An executive order from the Trump administration has frozen the process that, for the first time, would have given a bee species federal protection.
Last month, the U.S. Fish and Wildlife Service (FWS) declared that it was placing the rusty patched bumblebee on the U.S. endangered species list.
The listing would have taken effect today, making this nearly extinct bumblebee the very first bumblebee species to be protected under the Endangered Species Act. The rusty patched bumblebee (Bombus affinis) would also have been the first wild bee species to be declared endangered in the continental U.S.
Now, thanks to an executive order by U.S. President Donald Trump, the listing has been delayed.
On Jan. 11, the U.S. Fish and Wildlife Service adopted a plan for federal protection to the rusty patched bumblebee during President Barack Obama’s final days in the White House. Law required a 30-day waiting period before taking effect, and the bumblebee’s circled date was Friday, but the Trump administration ordered a 60-day freeze on regulations that hadn’t yet taken effect on Jan. 20.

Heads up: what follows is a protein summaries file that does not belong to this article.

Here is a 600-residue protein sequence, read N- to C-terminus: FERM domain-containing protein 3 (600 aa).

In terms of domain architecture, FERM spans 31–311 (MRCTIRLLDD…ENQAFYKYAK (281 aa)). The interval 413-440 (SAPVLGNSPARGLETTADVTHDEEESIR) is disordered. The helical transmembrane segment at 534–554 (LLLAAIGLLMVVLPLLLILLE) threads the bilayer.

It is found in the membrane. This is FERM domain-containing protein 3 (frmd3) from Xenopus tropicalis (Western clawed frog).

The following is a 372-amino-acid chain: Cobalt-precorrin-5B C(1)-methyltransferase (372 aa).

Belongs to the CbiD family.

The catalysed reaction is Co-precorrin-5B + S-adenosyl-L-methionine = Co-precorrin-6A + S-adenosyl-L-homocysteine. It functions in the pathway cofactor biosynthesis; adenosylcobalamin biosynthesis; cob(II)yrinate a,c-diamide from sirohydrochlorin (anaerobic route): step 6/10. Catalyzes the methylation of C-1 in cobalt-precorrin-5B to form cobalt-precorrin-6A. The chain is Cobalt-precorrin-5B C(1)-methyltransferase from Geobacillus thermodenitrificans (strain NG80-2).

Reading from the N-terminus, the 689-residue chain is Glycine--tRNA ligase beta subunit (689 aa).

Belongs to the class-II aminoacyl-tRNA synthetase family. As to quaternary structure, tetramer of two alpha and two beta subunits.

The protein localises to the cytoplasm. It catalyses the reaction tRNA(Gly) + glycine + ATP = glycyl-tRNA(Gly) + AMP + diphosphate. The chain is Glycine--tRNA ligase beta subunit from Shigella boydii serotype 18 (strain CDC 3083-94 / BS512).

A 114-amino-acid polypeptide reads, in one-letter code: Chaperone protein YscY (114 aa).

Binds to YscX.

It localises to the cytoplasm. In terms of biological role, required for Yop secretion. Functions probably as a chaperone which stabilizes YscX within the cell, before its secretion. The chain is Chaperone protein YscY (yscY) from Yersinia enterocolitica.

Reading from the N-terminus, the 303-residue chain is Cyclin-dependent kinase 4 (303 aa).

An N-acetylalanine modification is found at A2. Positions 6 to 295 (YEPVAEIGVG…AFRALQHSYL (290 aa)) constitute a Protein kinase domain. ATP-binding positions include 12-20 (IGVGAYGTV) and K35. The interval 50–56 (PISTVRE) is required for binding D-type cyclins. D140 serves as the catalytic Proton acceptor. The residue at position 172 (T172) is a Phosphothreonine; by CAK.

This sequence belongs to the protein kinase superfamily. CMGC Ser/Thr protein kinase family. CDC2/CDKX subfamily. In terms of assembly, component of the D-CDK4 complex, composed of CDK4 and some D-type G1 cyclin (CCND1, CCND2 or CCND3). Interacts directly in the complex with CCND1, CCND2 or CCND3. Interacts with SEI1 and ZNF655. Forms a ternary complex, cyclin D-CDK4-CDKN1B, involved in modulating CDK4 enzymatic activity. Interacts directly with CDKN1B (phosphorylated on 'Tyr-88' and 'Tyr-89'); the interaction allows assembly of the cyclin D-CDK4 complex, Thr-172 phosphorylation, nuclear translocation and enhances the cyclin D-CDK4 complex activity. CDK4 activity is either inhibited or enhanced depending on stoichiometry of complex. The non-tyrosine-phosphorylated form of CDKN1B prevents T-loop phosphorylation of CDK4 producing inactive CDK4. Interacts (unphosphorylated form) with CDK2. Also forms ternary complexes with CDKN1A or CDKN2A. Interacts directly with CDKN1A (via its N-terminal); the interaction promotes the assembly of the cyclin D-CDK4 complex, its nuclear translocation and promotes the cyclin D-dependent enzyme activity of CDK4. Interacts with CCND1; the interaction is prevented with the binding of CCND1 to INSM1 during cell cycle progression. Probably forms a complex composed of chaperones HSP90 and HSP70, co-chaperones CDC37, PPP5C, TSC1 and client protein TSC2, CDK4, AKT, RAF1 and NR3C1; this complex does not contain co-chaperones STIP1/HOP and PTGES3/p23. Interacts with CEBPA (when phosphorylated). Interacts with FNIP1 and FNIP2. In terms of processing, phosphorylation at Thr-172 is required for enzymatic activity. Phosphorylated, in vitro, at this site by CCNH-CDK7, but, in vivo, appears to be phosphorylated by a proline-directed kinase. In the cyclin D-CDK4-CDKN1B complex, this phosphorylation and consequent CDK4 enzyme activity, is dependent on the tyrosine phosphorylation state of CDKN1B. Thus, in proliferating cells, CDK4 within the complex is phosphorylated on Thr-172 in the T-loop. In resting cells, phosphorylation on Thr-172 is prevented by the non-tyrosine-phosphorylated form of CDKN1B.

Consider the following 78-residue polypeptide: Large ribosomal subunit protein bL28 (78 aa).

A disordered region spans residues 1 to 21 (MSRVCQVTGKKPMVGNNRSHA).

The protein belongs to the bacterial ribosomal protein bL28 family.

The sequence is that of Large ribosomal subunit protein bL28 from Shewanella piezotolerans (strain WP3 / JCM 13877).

“The Trump administration has put the rusty patched bumblebee back on the path to extinction,” Rebecca Riley, senior attorney for the Natural Resources Defense Council, told A.P. “This bee is one of the most critically endangered species in the country and we can save it – but not if the White House stands in the way.”
While one group was against the freeze, the American Farm Bureau Federation came out in support of halting the move, arguing the measure “could lead to costly limits on land or chemical use and that private partnerships could more effectively preserve bee habitat.”
Gary Frazer, the Fish and Wildlife Service’s assistant director, told A.P. that the freeze from the White House should not deter conservation efforts.
As for the rusty patched bumblebee, the species has disappeared from upwards of 90 percent of its range in the last two decades, according to A.P. Scientists point to the spread of disease, pesticides, loss of habitat and climate change as causes.
“Becoming an endangered species, though, is helpful in galvanizing attention, attracting funding and research to the problem as well as providing a regulatory buffer,” Sam Droege, of the U.S. Geological Survey, told Popular Science. “I would hope that non-governmental groups would step into the breach and help fund the necessary work.”